Colombia On The Upswing

Colombia needs foreign investors and has many advantages to offer.


Location: Northwestern South America

Neighbors: Panama, Venezuela, Brazil, Peru, Ecuador

Capital city: Bogotá

Population (2021): 51,421,790

Official language: Spanish

GDP per capita (2020): $5,332.80

GDP growth (2020): -6.8%

Inflation (2020): 2.5%

Currency: Peso

Investment promotion agency: ProColombia is the main federal agency; some states and municipalities also have agencies, such as Invest in Bogotá

Investment incentives available: Free-trade zones; income tax exemptions and deductions in priority sectors; fiscal incentives for investments that generate new employment or production in areas impacted by natural disasters and municipalities affected by former conflict; reductions or exemptions in customs duties; sector-specific incentives for technology, agriculture, and others

Corruption Perceptions Index rank (2020): 92

Political risks: At time of writing, the FDI priorities of leading candidate Gustavo Petro are unclear.

Security risks: Refugees from Venezuela and presence of Colombian armed groups, some narcotics trade; risk of kidnappings and violent crime high; muggings, assaults and armed robberies.


Strong government interest in FDI, location convenient for trade with US, a great need to rebuild infrastructure, investor-friendly government, a well-educated workforce


Unclear whether country can sufficiently reduce dependence on fossil fuel

Large increases in public debt ratios as result of stimulus measures during pandemic that could impact credit ratings and access to international credit markets

Sources: Bancolombia, Government of Canada Global Travel Advisory, International Monetary Fund, Reuters, Transparency International, US State Department, World Bank, World Population Review

For more information, check out Global Finance‘s Colombia Economic Report data page.

Like other nations, Colombia is working its way out of the Covid-19 pandemic while balancing the effects of supply and demand shocks. In Colombia, Brazil and Mexico, shrinking demand pushed inflation down, while Colombia and Mexico saw inflation partially offset by supply shocks, according to the World Bank. Additionally, Colombia and Brazil suffered the greatest collapse in demand due to the pandemic.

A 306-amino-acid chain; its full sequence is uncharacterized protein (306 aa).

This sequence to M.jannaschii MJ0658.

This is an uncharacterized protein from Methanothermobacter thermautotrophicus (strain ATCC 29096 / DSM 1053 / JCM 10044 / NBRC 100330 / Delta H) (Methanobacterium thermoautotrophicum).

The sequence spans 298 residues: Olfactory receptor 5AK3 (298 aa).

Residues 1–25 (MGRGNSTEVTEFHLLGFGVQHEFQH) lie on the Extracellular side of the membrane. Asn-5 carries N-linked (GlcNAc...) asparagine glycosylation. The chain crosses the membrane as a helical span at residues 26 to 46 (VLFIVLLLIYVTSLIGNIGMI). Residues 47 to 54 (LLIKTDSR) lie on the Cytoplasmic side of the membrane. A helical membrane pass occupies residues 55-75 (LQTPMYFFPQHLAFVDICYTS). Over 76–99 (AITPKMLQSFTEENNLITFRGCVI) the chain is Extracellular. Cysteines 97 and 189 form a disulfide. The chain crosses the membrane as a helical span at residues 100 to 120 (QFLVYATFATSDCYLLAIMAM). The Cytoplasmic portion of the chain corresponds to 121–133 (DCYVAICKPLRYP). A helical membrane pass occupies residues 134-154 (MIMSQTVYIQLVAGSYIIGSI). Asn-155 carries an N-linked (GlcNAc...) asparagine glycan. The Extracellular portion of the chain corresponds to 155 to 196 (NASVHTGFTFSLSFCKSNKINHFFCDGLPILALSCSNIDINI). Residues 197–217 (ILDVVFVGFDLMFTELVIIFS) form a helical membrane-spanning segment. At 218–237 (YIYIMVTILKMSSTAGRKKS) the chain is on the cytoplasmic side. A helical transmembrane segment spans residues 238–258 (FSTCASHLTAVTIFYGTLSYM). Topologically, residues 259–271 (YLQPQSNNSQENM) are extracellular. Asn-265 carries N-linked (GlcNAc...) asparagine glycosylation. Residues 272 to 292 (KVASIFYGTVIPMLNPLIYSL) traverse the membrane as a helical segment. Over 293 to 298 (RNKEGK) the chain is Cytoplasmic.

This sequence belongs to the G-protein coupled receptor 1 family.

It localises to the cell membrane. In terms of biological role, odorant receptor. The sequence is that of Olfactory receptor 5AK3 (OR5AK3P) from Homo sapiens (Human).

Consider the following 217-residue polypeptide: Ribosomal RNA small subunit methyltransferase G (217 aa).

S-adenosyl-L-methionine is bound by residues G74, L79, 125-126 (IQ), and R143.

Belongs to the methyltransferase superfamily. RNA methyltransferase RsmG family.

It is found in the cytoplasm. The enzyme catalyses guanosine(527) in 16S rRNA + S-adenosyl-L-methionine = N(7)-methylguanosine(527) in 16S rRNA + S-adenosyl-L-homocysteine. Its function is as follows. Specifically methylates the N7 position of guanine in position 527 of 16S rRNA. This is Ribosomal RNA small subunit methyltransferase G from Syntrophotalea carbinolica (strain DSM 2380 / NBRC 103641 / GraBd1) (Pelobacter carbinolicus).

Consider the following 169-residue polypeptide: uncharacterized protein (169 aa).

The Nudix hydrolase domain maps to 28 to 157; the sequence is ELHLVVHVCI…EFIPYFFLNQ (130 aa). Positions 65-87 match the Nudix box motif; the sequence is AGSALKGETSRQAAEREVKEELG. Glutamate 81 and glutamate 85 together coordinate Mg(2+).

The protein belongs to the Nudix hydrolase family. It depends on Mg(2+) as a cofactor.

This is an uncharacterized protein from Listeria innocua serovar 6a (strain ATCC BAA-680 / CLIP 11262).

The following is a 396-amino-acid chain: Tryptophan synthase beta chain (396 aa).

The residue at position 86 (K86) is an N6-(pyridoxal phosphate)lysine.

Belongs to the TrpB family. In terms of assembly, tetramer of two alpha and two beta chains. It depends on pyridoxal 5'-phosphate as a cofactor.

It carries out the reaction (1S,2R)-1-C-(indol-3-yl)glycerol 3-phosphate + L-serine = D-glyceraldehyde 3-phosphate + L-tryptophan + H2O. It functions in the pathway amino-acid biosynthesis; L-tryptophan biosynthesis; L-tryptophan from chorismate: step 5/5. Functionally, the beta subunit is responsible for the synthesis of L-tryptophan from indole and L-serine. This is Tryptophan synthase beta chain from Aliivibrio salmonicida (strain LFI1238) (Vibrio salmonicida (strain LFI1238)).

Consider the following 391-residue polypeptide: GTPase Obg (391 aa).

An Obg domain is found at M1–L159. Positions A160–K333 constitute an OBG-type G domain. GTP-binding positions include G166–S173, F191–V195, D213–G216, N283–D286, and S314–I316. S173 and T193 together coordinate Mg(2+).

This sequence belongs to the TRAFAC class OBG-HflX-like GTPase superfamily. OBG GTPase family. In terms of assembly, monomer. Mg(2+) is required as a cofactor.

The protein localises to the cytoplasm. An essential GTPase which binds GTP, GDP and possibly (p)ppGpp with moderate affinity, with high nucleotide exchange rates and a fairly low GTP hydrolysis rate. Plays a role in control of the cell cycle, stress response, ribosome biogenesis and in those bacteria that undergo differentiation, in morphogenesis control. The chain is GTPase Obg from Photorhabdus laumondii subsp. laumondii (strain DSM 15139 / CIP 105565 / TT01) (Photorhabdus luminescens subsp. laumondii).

Colombia’s economy is now recovering from its plunge last year and is once again attracting interest from foreign direct investors. High on the list of attractive factors is the United States-Colombia Free Trade Agreement implemented in 2012. It makes Colombia more appealing to investors than are some of its neighbors, says Richard Francis, senior director of Sovereigns at Fitch Ratings. “They’ve also been able to take advantage of the problems of their neighbors such as Ecuador and Venezuela. That has led companies to select Colombia as their regional hub,” he explains. Colombia compares well economically with Chile and Argentina.

Location, Location, Location

Colombia’s location offers other benefits. “It has great connectivity with the United States,” says former US ambassador to Colombia Kevin Whitaker. Its four biggest cities—Bogotá, Medellín, Cali and Barranquilla—all have direct flights to major American airline hubs. The country also has appealing human capital. “It has a well-educated population [including a large number of] people with advanced degrees,” Whitaker points out. He adds that much of the workforce speaks fluent English.

While oil and its derivatives dominate the economy, foreign direct investment (FDI) opportunities include technology, consumer goods and infrastructure. “It’s a very mountainous country. Years of war have held back infrastructure development, putting Colombia at a disadvantage,” Francis says. “Public-private partnerships are one of the key [ways to deliver investment.] There’s still a great need for it.” The advantages have attracted a wide spectrum of companies, including Hilton Hotel, Amazon, Microsoft and American Airlines.

Traditionally, Colombia has welcomed American investment; and this “welcome mat” approach is expected to broaden and deepen as a strategy to overcome the economic cost of the pandemic. The World Bank estimates that Colombia, Chile and Peru will post deficits of more than 4% of GDP this year.

Despite its advantages, Colombia has a range of challenges, including complex security problems. Contrary to popular misconception, the fighting with left-wing guerrillas stopped five years ago with the formal signing of a peace agreement. Currently, violence in the countryside is caused by competition among criminal gangs, some of whom claim political affiliations, although that is often a convenient cover story. The recent capture of Dairo Antonio Úsuga, often characterized as the world’s most dangerous drug trafficker, may not prove to be the major blow some have suggested. “Historically, Colombian criminal organizations have shown a capacity to promote from within and carry on with criminal enterprises,” former ambassador Whitaker says.

The medium-term future has political question marks shadowing the FDI picture, including next year’s elections. The FDI priorities of leftist leading candidate Gustavo Petro are unclear. For some investors, that may suggest postponing final decisions until after the elections.